endovascular therapy has led to a decrease in the number of disease relapses, a marked reduction in the number of active brain and spinal lesions and also a clear-cut improvement in the patients’ quality of life.

Prof. Paolo Zamboni headed a study where, together with Dr. Fabrizio Salvi, he was able to show that in patients with the clinical form of Relapsing-Remitting MS – which is the most common – there is a drop in the number of active lesions which persists up to 18 months after surgery. The percentage of active lesions falls from 50% to 12%, thus showing that the additional treatment of CCSVI reduces the aggressiveness of the disease. This finding is further confirmed by the number of patients who showed no relapses after endovascular surgery. In the 2 years before surgery, acute multiple sclerosis attacks were found in 50% of the recruited patients, while in the 2 years following surgery 73% of the patients had no more attacks, with a change in the clinical course of the disease. In all these patients also cognitive and motor activities – assessed by means of an outcome measure called MSFC - are significantly and persistently improved while the same is not true for patients with the progressive forms of the disease. In the latter, however, progression was stopped and the patients’ quality of life improved.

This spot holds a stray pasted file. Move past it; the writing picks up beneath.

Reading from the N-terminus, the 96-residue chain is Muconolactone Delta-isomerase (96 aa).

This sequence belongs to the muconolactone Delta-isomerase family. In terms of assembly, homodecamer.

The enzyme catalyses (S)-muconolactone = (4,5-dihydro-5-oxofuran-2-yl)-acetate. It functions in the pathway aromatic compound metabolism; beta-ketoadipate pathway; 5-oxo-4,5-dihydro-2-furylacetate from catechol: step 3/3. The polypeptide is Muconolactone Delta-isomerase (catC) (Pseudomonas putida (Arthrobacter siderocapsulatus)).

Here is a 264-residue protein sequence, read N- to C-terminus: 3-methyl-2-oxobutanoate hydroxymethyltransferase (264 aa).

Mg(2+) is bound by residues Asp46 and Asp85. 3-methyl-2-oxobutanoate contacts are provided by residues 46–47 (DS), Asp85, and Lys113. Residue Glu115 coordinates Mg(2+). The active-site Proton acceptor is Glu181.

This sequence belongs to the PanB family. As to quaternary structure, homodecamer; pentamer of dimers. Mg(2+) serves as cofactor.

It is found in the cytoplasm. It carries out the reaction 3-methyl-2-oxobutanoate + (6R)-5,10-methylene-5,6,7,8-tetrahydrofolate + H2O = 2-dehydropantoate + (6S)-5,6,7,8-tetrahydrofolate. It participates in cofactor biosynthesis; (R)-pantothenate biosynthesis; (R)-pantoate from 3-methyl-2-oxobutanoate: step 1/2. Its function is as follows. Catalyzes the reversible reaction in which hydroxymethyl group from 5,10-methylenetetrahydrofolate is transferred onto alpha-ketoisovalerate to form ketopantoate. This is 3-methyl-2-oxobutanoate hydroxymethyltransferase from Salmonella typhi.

________________
The experts discussed, provided data and gave an answer to all 4 fundamental questions:
1) What is the origin of the extracranial cerebral vein stenoses which characterize CCSVI?
3 scientists answered this question from different perspectives: Professor Byung B. Lee, Georgetown University School of Medicine di Washington DC, showed that the malformations found in CCSVI are (MIGHT BE, IN MY OPINION) congenital truncular malformations which therefore certainly precede the development of Multiple Sclerosis. For this reason they cannot be regarded as a consequence of Multiple Sclerosis. Prof. Lee showed in which phases of the venous system development the malformations observed in CCSVI may appear. Byung B. Lee is the Chairman of the World Consensus Conference which gathers vascular experts from 47 countries and recently approved a scientific update on venous malformations in Montecarlo. (1)
Professor Giulio Gabbiani, Centre Médical Universitaire di Ginevra, demonstrated that there are no auto-immune phenomena in diseased veins thus excluding that the malformations found in CCSVI result from Multiple Sclerosis. (THIS WAS THE CHICKEN/EGG CLINCHER) He showed the results of a study which provides a histologic comparison between the walls of the veins affected by CCSVI-MS and those of normal subjects. Furthermore, at molecular level, CCSVI veins are structurally different from those of the control subjects, thus confirming the approach of the Montecarlo Consensus Conference. Prof. Gabbiani is one of the most important world experts in microscopic vessel wall morphology. (2)


The third presentation was about whether – genetically speaking – these malformations have any correlation with the findings so far obtained from the genetic study of MS. Prof. Alessandra Ferlini, Director of the Institute of Genetics at the University of Ferrara, discussed this point by presenting the promising results of a pilot study. (3) (THIS DISCUSSION WAS SO OVER MY HEAD, I FELT RETARDED, BUT THEN DR. D TOLD ME HE HAD TROUBLE WITH IT, AND I FELT MUCH BETTER....)